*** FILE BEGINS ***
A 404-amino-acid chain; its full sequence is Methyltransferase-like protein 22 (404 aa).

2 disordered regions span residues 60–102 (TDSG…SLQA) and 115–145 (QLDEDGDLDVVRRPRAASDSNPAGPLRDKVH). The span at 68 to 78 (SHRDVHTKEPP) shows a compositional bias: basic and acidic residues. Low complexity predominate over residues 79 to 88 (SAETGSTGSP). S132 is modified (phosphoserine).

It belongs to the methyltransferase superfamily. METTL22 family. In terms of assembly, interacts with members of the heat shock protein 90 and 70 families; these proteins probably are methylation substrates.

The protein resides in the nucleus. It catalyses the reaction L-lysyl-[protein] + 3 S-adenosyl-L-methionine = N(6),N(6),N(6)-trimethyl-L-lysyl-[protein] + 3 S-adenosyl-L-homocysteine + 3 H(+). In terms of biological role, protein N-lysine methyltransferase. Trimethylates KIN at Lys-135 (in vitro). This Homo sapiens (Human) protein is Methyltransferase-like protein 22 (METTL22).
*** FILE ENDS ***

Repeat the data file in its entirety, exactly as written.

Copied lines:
A 404-amino-acid chain; its full sequence is Methyltransferase-like protein 22 (404 aa).

2 disordered regions span residues 60–102 (TDSG…SLQA) and 115–145 (QLDEDGDLDVVRRPRAASDSNPAGPLRDKVH). The span at 68 to 78 (SHRDVHTKEPP) shows a compositional bias: basic and acidic residues. Low complexity predominate over residues 79 to 88 (SAETGSTGSP). S132 is modified (phosphoserine).

It belongs to the methyltransferase superfamily. METTL22 family. In terms of assembly, interacts with members of the heat shock protein 90 and 70 families; these proteins probably are methylation substrates.

The protein resides in the nucleus. It catalyses the reaction L-lysyl-[protein] + 3 S-adenosyl-L-methionine = N(6),N(6),N(6)-trimethyl-L-lysyl-[protein] + 3 S-adenosyl-L-homocysteine + 3 H(+). In terms of biological role, protein N-lysine methyltransferase. Trimethylates KIN at Lys-135 (in vitro). This Homo sapiens (Human) protein is Methyltransferase-like protein 22 (METTL22).